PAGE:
The election of the Reverend Professor Bolaji Idowu, a former head of the Department of Religion, University of Ibadan, on October 4 1972, as the President of Methodist Church Nigeria was a call to restore ‘the years that the locust has eaten.’[1] Talented with an unprecedented foresight and missional imaginations of things to come, during his service of investiture and consecration on January 20, 1973, he expressed the need for the ordering of the ministry, structure, and the image of the church. [2] He called for the review of the inherited constitution with emphasis on indigenisation of Nigerian Methodism. [3]Between February 1-3, 1974, Professor Idowu facilitated the Asaba Retreat on thorough review of the liturgy, the Life of the Church, and Faith and Order. The Asaba Retreat, the first of its kind since Nigeria Methodist became autonomous in 1962, also focused on the need for Nigerian Methodism to adopt an Episcopal system of church leadership. [4] At the Retreat, Professor Idowu explained to the delegates that ‘we are here to pioneer the thinking of the Church on the matters listed on the agenda: for it is only when the leadership of the Church know its own mind that it can lead effectively.’ The 1974 Asaba Retreat was about effective and faithful leadership; hence, after 50 years, there is a need for a rethink to enhance the renewal and revival of Nigerian Methodism.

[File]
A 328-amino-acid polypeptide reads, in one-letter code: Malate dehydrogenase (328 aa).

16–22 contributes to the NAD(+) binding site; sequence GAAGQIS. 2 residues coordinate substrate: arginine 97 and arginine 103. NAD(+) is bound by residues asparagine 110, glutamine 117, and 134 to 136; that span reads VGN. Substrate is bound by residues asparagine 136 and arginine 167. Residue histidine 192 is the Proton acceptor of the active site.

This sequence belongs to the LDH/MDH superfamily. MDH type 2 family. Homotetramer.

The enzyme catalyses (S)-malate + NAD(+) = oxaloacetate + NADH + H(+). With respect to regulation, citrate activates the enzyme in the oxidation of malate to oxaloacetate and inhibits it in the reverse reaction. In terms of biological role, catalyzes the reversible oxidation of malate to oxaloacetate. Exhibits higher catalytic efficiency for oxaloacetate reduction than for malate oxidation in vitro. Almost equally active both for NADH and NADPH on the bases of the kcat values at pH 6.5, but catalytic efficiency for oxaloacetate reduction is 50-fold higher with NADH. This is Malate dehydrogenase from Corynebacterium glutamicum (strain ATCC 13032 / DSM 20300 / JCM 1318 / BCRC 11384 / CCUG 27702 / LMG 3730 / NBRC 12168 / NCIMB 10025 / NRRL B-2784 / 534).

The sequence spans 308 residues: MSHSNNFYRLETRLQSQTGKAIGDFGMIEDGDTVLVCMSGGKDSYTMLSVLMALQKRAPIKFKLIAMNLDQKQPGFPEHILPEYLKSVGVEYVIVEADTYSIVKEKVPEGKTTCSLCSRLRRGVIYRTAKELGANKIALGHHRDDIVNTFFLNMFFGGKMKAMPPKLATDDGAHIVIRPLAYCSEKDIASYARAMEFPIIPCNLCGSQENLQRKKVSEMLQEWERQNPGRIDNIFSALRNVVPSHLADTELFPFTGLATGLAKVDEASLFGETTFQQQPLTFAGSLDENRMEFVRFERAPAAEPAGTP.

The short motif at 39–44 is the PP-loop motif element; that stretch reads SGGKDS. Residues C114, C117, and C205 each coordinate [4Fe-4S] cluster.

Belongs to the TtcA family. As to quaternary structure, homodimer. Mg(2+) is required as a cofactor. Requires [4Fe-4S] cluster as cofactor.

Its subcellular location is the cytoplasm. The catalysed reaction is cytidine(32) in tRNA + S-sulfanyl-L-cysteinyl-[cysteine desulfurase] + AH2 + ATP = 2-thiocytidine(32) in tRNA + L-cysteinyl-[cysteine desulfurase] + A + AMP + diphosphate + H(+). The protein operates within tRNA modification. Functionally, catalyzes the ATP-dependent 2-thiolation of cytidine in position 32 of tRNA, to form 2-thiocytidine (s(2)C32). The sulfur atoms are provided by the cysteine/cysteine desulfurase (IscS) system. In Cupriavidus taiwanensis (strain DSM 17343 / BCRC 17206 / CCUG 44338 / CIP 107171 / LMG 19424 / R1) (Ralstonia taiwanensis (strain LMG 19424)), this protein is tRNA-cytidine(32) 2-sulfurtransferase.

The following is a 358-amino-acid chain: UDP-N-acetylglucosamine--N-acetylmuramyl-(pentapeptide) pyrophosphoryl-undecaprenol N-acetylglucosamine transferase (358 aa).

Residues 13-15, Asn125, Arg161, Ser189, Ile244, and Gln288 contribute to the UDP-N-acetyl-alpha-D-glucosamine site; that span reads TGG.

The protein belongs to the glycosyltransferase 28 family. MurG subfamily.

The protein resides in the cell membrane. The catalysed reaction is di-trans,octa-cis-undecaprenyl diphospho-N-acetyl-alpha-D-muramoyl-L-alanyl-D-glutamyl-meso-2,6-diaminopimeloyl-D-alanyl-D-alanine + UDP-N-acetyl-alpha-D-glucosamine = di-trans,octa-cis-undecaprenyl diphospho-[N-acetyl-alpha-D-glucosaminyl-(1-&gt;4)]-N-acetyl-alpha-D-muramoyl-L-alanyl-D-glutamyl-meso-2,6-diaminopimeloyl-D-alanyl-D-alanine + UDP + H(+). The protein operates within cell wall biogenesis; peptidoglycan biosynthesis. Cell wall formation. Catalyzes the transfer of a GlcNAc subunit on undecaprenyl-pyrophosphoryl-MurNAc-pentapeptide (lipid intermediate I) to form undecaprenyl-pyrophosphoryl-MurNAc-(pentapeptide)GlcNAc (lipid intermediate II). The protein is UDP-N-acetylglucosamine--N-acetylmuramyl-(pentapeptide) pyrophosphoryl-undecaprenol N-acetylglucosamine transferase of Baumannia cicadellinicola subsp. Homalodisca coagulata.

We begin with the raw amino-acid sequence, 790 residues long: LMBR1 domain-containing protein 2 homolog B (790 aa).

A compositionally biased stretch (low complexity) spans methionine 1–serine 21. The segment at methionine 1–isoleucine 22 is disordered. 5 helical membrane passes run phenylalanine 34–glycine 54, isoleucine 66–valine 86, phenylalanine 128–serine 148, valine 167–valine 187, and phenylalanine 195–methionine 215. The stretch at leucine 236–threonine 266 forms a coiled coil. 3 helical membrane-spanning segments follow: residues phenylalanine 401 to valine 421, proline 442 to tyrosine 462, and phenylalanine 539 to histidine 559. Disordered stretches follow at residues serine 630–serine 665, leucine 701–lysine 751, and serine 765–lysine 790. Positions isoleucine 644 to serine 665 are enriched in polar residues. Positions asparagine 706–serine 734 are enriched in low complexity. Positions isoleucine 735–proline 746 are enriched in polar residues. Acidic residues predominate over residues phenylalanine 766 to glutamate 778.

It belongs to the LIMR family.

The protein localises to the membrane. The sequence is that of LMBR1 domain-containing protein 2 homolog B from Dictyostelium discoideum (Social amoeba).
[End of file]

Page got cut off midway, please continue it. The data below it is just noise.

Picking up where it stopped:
The six significant items of the Asaba Retreat in 1974 still resonate with the needs of the church today: Liturgy, Ritual of Office, Structure of the Church, The Quarterly Meeting, the Synod and the Conference, and the Ordering of the Ministry. [5] Professor Idowu reflected that just as ‘liturgy must grow out of the life of a worshipping people,’ he raised the ‘inadequacies of the English Book of Offices or the Divine Worship not originally designed for export. They were originally prepared for a people with one particular type of spiritual temperament.’ The 1974 Asaba Retreat, shaped by Professor Idowu’s proposal, agreed that the inherited nomenclature from the British Methodist was overdue for reappraisal because it does not reflect the true place and functions of the ministry in the Christian church. The recommendation that followed the Methodist Conference was for a constitutional change to the episcopacy in its Scriptural and ecclesiastical connotations.